Do you feel like giving up?
Has Quitting been personified and seems like your new BFF?
Has the phrase, “What’s the use?” been deposited in your sub-conscious and is growing like an unwanted weed?
Can I offer some encouragement to you?
In the words of the familiar poem by Edgar A. Guest, rest if you must but don’t you quit!
It you need a break, by all means take one.
If the respite is longer than you planned, it’s OK – life will not cease to exist as you know it.
The secret sauce is this.
Understand what you have committed to and keep your eye on the prize of not only starting but finishing what you desire or are meant to do.
God has your best interest at heart. Allow Him to direct the times and seasons of your existence, even if it means taking an intended or unannounced break.
Listen to what is posed below:
“Are you tired? Worn out? Burned out on religion? Come to me. Get away with me and you’ll recover your life. I’ll show you how to take a real rest. Walk with me and work with me—watch how I do it. Learn the unforced rhythms of grace. I won’t lay anything heavy or ill-fitting on you. Keep company with me and you’ll learn to live freely and lightly.” Matthew 11:28-30 from The Message Bible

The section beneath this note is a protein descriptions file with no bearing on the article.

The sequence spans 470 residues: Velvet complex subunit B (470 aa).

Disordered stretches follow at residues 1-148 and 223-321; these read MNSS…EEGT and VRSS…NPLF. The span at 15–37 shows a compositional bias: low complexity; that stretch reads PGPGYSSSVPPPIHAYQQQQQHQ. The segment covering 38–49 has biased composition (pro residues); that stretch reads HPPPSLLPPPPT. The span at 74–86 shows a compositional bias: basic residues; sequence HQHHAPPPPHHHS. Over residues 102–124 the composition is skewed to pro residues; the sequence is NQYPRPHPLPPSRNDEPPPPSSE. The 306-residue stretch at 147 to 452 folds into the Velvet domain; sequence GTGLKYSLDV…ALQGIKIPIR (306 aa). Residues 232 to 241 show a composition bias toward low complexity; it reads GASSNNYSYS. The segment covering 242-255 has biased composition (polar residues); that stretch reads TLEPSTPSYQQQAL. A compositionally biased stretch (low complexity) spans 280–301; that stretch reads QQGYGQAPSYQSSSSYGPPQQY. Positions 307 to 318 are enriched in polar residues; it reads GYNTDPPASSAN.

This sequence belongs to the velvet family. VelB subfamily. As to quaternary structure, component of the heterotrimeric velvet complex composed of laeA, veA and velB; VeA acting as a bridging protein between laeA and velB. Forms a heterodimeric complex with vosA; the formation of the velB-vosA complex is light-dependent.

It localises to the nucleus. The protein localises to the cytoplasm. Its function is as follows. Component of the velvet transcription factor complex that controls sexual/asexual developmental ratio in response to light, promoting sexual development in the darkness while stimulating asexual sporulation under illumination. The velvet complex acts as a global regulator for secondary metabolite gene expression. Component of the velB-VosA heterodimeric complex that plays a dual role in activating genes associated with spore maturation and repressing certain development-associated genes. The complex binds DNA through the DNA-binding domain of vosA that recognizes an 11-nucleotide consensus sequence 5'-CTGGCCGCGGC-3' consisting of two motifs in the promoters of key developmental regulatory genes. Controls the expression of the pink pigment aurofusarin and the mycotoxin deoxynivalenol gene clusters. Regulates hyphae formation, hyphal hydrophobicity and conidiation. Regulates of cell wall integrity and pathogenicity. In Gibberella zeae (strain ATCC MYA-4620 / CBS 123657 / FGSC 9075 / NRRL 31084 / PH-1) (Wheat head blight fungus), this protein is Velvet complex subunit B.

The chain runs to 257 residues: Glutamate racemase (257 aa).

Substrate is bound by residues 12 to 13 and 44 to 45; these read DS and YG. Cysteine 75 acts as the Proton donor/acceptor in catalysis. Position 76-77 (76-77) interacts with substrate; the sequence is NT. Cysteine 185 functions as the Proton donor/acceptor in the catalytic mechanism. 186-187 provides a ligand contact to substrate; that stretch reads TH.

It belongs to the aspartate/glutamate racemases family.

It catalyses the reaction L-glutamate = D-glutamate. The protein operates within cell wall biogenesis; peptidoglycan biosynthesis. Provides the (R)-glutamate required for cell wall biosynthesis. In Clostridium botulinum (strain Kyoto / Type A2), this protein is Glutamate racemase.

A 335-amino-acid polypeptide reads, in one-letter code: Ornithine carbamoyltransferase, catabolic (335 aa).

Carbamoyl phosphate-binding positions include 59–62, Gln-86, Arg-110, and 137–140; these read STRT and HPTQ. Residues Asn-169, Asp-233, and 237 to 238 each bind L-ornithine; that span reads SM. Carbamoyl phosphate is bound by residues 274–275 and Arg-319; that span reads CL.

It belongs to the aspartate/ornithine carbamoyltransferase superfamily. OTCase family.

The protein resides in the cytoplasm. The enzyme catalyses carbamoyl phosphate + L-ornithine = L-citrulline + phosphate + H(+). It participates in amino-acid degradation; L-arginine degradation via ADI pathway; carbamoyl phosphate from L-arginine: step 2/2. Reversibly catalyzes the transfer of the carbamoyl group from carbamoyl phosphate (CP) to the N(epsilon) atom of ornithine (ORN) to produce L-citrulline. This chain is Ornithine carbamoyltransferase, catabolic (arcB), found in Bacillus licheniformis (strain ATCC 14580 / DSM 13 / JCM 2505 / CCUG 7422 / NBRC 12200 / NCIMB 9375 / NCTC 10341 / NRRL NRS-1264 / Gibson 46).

Go fly a kite.
Sit by a stream and do nothing.
Take a nap.
Get caught up in a song.
Whatever it is which will top your tank off, do it!
Life will not change if you rest toward your finish line.
It will allow you to put things into perspective for the long haul.
I encourage you to do yourself a favor and rest, recuperate, stay focused, keep going, and above all do not quit.
In closing, check out this word of encouragement:
“Let’s keep focused on that goal, those of us who want everything God has for us. If any of you have something else in mind, something less than total commitment, God will clear your blurred vision—you’ll see it yet! Now that we’re on the right track, let’s stay on it. So let’s keep focused on that goal, those of us who want everything God has for us. If any of you have something else in mind, something less than total commitment, God will clear your blurred vision—you’ll see it yet! Now that we’re on the right track, let’s stay on it.” Philippians 3:14-16 – from The Message Bible
Thanks for sharing this journey with me. You are much appreciated than words can express.